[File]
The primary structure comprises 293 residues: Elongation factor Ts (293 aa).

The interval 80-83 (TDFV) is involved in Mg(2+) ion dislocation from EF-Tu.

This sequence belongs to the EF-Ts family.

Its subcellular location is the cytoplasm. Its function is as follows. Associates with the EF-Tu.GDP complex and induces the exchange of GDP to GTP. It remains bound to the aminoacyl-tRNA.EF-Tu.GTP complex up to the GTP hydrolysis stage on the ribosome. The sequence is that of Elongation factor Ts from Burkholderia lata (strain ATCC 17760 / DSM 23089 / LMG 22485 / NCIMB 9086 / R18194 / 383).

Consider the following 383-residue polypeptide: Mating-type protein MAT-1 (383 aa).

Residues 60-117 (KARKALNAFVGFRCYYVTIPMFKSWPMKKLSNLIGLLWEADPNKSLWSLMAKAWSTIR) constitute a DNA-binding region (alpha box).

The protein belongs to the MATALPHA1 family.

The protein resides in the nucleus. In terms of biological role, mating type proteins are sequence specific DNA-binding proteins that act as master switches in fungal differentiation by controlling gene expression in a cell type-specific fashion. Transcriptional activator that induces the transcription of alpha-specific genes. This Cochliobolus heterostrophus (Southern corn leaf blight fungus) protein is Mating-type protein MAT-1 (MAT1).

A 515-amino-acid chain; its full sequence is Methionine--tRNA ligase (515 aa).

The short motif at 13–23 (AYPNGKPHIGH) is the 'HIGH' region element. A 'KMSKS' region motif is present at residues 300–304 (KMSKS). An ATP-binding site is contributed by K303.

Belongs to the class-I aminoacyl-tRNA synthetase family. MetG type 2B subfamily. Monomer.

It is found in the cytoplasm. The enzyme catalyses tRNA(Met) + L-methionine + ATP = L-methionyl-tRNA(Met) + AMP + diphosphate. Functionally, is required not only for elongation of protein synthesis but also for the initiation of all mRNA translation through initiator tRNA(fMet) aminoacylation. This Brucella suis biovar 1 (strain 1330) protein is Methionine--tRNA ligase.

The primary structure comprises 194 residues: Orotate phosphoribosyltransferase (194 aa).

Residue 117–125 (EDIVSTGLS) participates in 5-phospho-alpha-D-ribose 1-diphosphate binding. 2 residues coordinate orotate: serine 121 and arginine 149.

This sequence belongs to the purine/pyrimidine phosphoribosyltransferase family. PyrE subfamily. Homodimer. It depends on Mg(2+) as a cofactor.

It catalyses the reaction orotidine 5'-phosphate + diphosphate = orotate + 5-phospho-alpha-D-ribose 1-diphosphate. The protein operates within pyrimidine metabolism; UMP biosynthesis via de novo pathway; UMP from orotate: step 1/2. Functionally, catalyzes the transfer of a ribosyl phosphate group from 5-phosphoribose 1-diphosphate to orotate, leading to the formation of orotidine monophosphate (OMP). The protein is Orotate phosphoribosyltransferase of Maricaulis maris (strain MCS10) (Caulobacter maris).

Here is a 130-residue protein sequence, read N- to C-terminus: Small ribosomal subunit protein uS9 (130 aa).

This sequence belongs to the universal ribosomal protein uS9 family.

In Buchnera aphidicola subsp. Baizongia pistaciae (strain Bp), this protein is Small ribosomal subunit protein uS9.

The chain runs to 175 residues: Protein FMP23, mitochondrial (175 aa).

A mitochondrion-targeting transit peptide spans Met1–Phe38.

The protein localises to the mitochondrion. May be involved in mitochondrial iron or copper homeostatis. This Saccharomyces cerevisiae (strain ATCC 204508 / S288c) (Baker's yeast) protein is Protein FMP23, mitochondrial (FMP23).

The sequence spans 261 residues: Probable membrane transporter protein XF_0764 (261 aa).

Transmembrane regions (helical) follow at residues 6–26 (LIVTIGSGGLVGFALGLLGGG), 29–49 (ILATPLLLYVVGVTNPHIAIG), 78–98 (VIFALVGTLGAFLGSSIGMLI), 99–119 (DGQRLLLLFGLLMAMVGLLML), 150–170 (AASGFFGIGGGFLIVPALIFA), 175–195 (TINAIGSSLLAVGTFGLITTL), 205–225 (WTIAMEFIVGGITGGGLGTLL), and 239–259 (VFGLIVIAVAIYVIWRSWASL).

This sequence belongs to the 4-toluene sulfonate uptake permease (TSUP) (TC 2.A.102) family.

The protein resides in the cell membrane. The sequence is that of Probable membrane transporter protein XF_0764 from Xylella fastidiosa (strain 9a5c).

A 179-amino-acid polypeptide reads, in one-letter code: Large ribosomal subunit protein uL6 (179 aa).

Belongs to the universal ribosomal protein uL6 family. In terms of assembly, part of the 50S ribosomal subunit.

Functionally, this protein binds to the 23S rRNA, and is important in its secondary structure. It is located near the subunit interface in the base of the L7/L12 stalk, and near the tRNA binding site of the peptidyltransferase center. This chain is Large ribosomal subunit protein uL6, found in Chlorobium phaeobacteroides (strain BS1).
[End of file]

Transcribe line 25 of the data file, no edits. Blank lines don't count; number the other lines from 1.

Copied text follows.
This sequence belongs to the 4-toluene sulfonate uptake permease (TSUP) (TC 2.A.102) family.